Divine Providence #83.2 The source of all evil

Human beings are born into the love of self and the love of the world, and from these as wellsprings, into evils of every kind. We are led by the pleasures of these loves, and these pleasures prevent us from knowing that we are involved in evil things; for we feel as good every pleasure that comes from love. So unless we are reborn, we know nothing but that loving ourselves and the material world above all things is goodness itself; and that ruling over all, and possessing the wealth of all other people, is the highest good. Yet this is the source of all evil.

The woman said to the serpent, "We may eat of the fruit of the trees in the garden; but God said, 'You shall not eat of the fruit of the tree that is in the middle of the garden, nor shall you touch it, or you shall die.'" (Genesis 3:2, 3)

In his first letter to Timothy, Paul makes a statement that is often misquoted--and even when properly quoted is slightly off from the original Greek. In the King James Version it reads, "The love of money is the root of all evil" (1 Timothy 6:10). That seems pretty cut and dried. All evil comes from the love of money. (And all this time we thought it was from Adam and Eve disobeying God by eating from the Tree of Knowledge of Good and Evil!)

However, in this case the translators of the King James Version were a bit over-zealous. It should have been translated, "The love of money is a root of all evil"--and later translations have made this correction. In other words, the love of money is one source of evil, but there may be other sources of evil as well. This gives us more room to move.

Still, "the root of all evil" is a memorable phrase. And if money does not have an exclusive claim to being that root, what roots can we trace evil back to?

This is not merely a theoretical question. Evil is not theoretical, but real. We recently had that demonstrated to us in a very painful way in the form of the destruction of the World Trade Center and part of the Pentagon, and the loss of thousands of lives in those attacks. For the families and friends of the victims, the evil of those deaths is very, very real. Even though some of us are now, two and a half weeks later, getting to the point where we can sometimes think about something else, for those who lost someone in the attack, it will take far longer. Evil is evil not merely because it violates some moral theory or religious law, but because it hurts. And the more pain and destruction it involves, the more evil it is.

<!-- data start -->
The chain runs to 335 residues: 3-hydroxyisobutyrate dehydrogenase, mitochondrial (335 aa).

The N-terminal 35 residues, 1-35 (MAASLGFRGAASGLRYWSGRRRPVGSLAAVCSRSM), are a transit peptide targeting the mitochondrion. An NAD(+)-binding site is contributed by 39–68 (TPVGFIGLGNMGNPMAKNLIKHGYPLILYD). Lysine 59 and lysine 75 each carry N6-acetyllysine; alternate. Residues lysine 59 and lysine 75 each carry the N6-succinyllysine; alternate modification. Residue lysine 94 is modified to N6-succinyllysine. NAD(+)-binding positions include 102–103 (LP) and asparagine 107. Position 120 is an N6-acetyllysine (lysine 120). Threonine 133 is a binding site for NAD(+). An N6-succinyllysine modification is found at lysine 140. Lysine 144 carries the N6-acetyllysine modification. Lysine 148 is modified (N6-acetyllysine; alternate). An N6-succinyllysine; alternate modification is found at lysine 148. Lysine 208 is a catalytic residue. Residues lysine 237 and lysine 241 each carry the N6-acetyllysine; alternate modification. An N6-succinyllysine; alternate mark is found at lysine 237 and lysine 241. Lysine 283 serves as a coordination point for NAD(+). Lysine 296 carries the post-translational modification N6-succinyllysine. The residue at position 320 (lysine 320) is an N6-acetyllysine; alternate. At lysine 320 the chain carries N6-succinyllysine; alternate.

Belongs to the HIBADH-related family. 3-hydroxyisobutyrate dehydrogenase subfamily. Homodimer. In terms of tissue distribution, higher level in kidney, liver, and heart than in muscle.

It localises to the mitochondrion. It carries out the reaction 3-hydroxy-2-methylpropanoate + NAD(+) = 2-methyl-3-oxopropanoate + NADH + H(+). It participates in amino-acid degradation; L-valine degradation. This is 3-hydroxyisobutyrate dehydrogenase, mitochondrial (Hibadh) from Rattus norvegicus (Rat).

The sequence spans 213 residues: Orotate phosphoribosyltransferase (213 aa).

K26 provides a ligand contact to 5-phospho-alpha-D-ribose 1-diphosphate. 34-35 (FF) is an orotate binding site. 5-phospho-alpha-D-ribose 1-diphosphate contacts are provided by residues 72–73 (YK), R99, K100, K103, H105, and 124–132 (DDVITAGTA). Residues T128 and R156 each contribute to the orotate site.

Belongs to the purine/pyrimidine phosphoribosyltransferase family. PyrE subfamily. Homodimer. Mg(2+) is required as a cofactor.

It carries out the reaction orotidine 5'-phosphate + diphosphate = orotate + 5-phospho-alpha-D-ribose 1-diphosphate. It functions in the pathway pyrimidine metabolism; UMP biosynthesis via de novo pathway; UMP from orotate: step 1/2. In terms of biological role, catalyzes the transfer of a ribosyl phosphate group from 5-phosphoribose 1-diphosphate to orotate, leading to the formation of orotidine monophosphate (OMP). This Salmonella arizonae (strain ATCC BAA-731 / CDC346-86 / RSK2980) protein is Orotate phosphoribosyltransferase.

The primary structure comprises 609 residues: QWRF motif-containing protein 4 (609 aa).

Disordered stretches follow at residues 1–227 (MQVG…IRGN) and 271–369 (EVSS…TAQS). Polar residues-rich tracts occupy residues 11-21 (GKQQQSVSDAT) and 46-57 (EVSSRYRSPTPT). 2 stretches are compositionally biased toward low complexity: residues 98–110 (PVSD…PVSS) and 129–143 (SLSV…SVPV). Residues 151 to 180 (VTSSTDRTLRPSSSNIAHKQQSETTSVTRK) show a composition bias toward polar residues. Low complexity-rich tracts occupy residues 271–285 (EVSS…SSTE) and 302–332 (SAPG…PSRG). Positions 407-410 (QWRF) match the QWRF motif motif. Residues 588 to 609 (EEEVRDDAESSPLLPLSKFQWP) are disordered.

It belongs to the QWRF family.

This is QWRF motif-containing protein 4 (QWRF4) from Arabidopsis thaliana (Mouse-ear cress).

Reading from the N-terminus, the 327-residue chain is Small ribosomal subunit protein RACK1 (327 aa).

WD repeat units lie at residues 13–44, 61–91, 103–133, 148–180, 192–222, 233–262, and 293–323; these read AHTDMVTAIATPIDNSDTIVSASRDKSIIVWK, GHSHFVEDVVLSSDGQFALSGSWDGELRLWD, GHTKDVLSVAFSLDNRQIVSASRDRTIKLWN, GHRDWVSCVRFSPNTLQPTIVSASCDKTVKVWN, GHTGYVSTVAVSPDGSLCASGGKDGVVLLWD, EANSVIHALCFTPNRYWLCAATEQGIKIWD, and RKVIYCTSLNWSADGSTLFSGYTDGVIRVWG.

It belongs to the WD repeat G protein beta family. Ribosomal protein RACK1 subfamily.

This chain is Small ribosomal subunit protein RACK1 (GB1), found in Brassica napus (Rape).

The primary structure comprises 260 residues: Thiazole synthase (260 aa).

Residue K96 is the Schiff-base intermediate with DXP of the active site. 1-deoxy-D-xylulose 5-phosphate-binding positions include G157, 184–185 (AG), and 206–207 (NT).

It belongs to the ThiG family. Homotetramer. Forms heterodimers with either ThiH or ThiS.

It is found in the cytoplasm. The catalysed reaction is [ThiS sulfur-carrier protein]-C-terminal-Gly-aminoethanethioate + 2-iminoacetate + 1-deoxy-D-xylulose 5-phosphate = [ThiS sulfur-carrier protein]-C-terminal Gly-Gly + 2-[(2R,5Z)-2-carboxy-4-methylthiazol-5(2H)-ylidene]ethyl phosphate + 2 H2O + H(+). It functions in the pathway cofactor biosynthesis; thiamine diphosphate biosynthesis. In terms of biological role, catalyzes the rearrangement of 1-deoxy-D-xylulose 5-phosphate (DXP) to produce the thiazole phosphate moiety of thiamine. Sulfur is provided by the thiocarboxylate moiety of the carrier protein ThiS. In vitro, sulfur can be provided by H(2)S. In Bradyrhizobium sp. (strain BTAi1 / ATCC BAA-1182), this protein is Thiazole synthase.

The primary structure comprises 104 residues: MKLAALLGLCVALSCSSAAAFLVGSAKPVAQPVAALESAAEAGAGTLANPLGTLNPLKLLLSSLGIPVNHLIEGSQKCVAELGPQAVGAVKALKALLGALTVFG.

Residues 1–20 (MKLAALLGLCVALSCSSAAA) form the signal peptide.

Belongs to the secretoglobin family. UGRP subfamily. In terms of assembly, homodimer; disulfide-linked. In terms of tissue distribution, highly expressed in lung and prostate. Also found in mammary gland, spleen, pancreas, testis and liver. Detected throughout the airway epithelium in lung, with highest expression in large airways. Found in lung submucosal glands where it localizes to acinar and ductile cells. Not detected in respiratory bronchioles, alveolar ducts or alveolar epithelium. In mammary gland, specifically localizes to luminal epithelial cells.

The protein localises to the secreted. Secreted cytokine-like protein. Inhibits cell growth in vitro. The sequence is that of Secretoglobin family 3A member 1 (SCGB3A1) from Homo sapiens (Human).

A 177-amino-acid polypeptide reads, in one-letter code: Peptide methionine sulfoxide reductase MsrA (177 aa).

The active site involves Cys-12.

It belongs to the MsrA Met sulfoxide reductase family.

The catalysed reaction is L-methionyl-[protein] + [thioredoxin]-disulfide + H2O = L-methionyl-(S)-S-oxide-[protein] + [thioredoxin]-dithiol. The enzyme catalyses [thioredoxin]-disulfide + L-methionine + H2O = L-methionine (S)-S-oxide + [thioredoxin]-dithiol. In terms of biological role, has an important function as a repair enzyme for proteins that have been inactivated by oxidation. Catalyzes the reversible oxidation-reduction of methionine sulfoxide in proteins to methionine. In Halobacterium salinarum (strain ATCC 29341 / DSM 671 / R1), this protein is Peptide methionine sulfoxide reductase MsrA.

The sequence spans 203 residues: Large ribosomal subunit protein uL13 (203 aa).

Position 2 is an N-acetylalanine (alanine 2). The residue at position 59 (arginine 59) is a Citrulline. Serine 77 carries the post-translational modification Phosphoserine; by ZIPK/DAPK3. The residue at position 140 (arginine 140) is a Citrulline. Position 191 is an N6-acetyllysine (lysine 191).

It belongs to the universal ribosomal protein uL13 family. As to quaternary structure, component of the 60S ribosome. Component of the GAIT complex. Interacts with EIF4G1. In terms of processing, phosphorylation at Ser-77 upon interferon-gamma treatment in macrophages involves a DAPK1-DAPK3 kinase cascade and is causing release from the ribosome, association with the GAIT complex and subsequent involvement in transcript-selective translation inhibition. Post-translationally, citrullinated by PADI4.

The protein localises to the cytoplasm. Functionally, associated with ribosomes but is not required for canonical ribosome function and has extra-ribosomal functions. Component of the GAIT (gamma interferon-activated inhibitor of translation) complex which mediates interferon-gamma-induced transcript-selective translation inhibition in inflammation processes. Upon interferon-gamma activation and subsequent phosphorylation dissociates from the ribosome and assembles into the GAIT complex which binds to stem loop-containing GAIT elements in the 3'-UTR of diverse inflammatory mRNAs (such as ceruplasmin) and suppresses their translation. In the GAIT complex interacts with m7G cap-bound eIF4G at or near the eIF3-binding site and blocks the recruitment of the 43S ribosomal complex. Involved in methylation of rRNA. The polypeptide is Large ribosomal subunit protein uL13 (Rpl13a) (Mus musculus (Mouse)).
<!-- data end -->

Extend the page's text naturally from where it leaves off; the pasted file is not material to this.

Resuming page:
So what is the root of all evil? First of all, it is important to know that God is not the source of evil. When God had finished the six days of creation, it says that "God saw all that he had made, and indeed, it was very good" (Genesis 1:31). Whatever the appearances may be, everything that God feels, says, and does, is good. And just as evil is evil because it hurts and destroys, so good is good because it helps and builds up. This means that nothing God says or does is damaging and destructive; it is all constructive, and it all leads to healing and happiness.

It is only when we are involved in evil and destructive things that the love and goodness which is God appears to our faulty vision as evil and destructive. And the Bible--which is always trying to reach us where we are--sometimes speaks in terms of those human appearances. This is why God is sometimes described as wrathful and destructive in the Bible. But in the deeper meaning, it is never so.

In the Bible story, evil does not appear until after human beings are created. The first time something is pronounced "not good" is in Chapter 2, after God has placed the human being that he has created in the garden of Eden. And it is fascinating to notice that this pronouncement of something being "not good" comes after God has placed the Tree of Knowledge of Good and Evil in the garden, and immediately after God commands the man not to eat from it. We read:

The Lord God took the man and put him in the garden of Eden to till it and to keep it. And the Lord God commanded the man, "You may freely eat of every tree of the garden. But of the Tree of the Knowledge of Good and Evil you shall not eat, for in the day that you eat of it you shall die."